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tleman from Indiana took ground against that policy. He did not make any special argument in favor of Wisconsin; but he took ground generally against the policy of giving alternate sections of land, and enhancing the price of the reserved sections. Now, he (Mr. L.) did not at this time, take the floor for the purpose of attempting to make an argument on the general subject. He rose simply to protest against the doctrine which the gentleman from Indiana had avowed in the course of what he (Mr. L.) could not but consider an unsound argument.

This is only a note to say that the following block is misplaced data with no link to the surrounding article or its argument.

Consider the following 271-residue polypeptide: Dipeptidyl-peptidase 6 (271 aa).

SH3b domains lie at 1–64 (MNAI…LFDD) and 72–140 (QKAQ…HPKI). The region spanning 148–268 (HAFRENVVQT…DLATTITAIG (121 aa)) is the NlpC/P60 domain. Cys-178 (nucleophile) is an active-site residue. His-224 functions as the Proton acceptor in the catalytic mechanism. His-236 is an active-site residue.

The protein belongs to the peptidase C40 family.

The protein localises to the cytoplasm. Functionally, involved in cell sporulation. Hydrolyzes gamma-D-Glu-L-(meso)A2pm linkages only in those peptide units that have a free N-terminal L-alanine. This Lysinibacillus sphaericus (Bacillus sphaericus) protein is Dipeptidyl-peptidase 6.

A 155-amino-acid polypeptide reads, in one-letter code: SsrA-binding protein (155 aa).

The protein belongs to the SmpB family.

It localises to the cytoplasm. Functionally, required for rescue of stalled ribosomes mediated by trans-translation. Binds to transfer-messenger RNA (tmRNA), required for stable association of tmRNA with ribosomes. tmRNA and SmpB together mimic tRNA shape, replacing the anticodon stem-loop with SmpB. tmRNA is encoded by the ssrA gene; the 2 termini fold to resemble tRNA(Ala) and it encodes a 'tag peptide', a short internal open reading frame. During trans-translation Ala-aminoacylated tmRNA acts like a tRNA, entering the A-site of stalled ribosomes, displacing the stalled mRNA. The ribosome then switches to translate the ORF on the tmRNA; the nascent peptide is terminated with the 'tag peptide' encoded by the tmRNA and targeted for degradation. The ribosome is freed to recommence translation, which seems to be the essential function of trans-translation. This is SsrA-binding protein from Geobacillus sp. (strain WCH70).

"It might however be true, for any thing he knew, that the gentleman from Indiana might convince him that his argument was sound; but he (Mr. L.) feared that gentleman would not be able to convince a majority in Congress that it was sound. It was true, the question appeared in a different aspect to persons in consequence of a difference in the point from which they looked at it. It did not look to persons residing east of the mountains as it did to those who lived among the public lands. But, for his part, he would state that if Congress would make a donation of alternate sections of public lands for the purpose of internal improvement in his State, and forbid the reserved sections being sold at $1.25, he should be glad to see the appropriation made, though he should prefer it if the reserved sections were not enhanced in price. He repeated, he should be glad to have such appropriations made, even though the reserved sections should be enhanced in price. He did not wish to be understood as concurring in any intimation that they would refuse to receive such an appropriation of alternate sections of land because a condition enhancing the price of the reserved sections should be attached thereto. He believed his position would now be understood, if not, he feared he should not be able to make himself understood.